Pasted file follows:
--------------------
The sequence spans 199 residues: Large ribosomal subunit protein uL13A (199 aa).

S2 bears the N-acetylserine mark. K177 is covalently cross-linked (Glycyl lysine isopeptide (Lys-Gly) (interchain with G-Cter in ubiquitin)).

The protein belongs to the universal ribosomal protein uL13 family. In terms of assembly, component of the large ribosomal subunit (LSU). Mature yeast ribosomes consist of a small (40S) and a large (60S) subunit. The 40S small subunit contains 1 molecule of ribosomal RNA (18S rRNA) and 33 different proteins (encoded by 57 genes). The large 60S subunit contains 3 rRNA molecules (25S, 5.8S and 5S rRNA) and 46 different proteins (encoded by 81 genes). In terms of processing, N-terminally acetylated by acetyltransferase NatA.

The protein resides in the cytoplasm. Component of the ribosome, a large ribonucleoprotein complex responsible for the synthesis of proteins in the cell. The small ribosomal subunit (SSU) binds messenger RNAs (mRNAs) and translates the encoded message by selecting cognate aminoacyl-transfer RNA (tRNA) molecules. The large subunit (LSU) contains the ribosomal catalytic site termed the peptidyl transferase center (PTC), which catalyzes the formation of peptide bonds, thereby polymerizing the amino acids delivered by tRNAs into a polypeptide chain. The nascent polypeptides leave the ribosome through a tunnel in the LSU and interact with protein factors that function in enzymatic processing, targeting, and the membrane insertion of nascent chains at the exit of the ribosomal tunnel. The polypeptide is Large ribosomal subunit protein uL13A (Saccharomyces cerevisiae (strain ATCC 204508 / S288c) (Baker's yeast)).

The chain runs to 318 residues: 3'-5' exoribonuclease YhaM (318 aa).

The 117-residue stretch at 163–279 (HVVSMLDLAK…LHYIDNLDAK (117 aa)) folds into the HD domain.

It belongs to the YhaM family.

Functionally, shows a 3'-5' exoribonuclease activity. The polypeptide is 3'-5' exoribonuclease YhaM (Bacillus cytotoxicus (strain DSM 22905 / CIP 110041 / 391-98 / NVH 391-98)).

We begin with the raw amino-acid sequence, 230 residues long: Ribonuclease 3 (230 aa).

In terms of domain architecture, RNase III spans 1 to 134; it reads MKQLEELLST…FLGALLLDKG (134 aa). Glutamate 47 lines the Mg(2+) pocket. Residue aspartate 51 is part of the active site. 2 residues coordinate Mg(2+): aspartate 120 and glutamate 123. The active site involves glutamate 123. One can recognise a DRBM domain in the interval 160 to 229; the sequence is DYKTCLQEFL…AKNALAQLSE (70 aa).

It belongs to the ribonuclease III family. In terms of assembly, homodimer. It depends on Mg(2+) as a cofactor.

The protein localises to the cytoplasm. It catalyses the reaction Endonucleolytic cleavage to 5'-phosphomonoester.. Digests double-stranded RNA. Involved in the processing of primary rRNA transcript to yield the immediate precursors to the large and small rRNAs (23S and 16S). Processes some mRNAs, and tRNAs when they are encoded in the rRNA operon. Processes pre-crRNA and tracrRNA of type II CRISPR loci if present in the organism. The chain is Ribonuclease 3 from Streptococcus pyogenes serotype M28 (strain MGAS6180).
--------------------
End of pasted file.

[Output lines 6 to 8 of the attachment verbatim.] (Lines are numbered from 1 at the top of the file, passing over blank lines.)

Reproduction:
The 117-residue stretch at 163–279 (HVVSMLDLAK…LHYIDNLDAK (117 aa)) folds into the HD domain.

It belongs to the YhaM family.

Functionally, shows a 3'-5' exoribonuclease activity. The polypeptide is 3'-5' exoribonuclease YhaM (Bacillus cytotoxicus (strain DSM 22905 / CIP 110041 / 391-98 / NVH 391-98)).